The behavior of the serum cholesterol specific activity-time decay curve before and for 2 months after partial ileal bypass in each of 7 hypercholesteremic patients was indicative of a marked increase in cholesterol turnover after operation. Using a two-compartment open mamillary system as the model of plasma cholesterol turnover, the calculated cholesterol turnover rate in 3 patients demonstrated a significant threefold increase one year after operation. Fecal steroid measurements, using the isotope balance method, showed a marked 3.8 fold increase in 3 patients restudied 2 months after ileal bypass (from 785 mg. per day before to 2,955 mg. per day after operation). There was a significant increase (2.7 fold) in neutral sterol excretion and an even greater increase (4.9 fold) in the bile acid excretion following operation. This effect was apparently persistent, as demonstrated in 2 patients studied one year after ileal bypass. The size of the total exchangeable cholesterol pool before operation was greater than in normals (83.0 Gm. versus 69.2 Gm.) but was reduced to nearly normal in 3 patients restudied one year after operation. The findings in this study suggest that, in addition to the observed reduction in blood cholesterol level and the increased fecal steroid excretion rate, ileal bypass results in a reduction in the exchangeable cholesterol content in other body tissues.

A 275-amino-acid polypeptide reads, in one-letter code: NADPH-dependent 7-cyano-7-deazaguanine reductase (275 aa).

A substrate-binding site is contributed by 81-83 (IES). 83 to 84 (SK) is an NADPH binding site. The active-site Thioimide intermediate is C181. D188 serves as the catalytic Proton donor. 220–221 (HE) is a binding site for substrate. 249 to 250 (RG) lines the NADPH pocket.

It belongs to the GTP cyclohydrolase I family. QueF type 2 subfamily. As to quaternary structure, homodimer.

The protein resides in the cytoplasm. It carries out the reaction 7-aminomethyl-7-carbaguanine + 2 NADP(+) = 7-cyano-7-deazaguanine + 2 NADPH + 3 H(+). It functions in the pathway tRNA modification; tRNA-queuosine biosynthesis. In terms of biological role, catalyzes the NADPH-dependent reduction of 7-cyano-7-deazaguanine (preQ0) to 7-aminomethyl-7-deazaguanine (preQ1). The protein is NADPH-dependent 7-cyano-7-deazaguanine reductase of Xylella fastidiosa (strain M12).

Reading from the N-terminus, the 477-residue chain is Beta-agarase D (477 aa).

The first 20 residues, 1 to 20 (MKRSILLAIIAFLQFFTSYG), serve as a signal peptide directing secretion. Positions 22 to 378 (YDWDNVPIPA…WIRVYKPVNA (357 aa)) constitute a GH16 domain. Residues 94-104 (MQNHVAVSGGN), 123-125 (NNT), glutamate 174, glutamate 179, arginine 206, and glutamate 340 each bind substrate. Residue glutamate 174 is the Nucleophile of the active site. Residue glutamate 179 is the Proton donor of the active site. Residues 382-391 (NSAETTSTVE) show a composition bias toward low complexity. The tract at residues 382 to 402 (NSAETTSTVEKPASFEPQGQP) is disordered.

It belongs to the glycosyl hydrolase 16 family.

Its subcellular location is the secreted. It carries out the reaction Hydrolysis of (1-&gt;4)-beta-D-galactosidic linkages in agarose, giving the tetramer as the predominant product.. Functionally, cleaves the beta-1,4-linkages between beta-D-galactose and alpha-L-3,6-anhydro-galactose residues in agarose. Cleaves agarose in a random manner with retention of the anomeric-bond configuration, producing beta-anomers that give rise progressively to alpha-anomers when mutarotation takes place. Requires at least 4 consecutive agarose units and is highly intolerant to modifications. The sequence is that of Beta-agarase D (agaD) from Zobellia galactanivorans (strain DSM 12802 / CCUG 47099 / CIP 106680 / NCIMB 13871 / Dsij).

|Original language||English (US)|
|Number of pages||11|
|State||Published - Jan 1 1969|